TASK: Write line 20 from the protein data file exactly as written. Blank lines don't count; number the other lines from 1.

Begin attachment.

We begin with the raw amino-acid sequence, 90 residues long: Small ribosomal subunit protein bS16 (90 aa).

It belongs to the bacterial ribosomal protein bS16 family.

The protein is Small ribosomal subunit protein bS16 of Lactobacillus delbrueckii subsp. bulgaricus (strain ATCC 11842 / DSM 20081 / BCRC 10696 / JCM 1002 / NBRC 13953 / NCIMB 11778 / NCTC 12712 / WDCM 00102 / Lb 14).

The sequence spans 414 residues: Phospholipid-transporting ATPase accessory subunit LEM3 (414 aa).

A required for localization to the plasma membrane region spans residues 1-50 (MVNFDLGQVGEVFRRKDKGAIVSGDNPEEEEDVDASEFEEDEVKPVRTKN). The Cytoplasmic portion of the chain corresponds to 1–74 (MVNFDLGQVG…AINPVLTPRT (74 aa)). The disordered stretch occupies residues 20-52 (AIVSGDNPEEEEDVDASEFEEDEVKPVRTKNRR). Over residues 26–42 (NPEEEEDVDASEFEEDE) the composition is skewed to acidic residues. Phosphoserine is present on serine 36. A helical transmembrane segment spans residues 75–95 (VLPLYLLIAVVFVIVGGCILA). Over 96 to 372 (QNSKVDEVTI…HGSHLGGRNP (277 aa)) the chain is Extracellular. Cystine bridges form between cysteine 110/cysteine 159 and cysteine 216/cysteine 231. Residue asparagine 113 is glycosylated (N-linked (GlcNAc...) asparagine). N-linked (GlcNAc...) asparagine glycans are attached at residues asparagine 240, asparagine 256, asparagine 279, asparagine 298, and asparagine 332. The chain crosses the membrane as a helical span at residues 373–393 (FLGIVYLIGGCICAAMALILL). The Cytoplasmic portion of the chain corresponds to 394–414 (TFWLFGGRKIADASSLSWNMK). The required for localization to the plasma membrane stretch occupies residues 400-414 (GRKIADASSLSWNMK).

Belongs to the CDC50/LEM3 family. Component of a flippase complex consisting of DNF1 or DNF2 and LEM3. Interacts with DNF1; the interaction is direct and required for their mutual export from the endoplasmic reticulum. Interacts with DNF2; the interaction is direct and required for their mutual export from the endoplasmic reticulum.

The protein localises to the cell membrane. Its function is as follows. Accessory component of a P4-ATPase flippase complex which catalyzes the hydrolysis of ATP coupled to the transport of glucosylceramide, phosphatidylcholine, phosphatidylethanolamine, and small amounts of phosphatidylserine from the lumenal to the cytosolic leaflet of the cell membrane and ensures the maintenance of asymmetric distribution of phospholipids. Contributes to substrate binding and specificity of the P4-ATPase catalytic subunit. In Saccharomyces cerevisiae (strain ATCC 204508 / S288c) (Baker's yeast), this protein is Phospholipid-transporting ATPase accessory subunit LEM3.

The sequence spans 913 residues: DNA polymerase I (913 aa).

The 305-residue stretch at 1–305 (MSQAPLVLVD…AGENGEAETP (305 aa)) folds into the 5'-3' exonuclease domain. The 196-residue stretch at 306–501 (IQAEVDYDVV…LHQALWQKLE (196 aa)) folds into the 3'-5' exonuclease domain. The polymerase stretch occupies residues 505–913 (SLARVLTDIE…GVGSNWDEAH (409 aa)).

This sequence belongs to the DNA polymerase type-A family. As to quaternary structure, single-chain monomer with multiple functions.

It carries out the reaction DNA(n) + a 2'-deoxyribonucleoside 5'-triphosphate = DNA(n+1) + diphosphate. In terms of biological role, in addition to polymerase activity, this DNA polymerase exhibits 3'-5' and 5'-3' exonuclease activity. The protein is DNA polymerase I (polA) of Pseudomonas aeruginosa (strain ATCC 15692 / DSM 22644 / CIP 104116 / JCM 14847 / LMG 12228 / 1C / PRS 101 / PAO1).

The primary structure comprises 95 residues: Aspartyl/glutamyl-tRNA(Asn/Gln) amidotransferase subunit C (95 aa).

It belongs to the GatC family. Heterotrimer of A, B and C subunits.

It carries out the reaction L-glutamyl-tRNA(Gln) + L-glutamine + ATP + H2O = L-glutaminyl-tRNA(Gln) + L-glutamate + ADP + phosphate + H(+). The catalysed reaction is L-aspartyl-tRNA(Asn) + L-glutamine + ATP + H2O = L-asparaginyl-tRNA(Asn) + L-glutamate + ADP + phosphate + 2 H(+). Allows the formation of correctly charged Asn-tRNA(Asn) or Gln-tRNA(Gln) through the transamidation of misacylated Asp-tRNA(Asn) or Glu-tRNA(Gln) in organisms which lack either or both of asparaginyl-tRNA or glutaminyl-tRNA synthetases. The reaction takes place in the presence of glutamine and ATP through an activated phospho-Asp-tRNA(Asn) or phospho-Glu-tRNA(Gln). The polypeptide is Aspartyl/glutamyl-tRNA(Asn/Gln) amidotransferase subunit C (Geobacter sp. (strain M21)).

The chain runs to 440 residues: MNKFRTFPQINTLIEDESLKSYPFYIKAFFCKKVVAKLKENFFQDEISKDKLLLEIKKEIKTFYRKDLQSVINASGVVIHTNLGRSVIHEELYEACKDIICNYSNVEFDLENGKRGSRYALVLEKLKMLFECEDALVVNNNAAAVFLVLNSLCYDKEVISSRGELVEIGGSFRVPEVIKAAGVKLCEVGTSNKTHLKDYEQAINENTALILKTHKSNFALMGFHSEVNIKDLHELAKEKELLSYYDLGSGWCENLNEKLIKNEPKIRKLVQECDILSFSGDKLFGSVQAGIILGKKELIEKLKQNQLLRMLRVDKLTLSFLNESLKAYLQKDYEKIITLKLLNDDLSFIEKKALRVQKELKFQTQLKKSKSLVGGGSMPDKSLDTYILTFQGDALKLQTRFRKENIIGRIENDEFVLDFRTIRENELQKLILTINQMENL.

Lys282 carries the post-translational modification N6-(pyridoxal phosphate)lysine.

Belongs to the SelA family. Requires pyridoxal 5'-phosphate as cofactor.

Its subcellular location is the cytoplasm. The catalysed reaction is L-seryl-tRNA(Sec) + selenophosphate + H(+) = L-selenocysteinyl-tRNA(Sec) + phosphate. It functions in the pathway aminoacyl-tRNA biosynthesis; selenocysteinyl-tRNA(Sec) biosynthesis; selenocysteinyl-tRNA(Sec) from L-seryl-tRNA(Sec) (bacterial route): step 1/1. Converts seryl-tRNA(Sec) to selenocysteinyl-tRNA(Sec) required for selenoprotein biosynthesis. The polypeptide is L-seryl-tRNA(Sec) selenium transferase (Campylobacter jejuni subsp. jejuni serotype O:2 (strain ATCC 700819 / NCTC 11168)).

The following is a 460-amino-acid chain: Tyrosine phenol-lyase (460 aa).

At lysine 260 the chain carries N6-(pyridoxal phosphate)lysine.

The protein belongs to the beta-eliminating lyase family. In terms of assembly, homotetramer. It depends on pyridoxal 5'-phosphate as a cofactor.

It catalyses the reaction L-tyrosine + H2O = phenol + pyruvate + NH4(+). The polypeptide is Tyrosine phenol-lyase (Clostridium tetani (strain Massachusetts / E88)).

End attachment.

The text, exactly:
At lysine 260 the chain carries N6-(pyridoxal phosphate)lysine.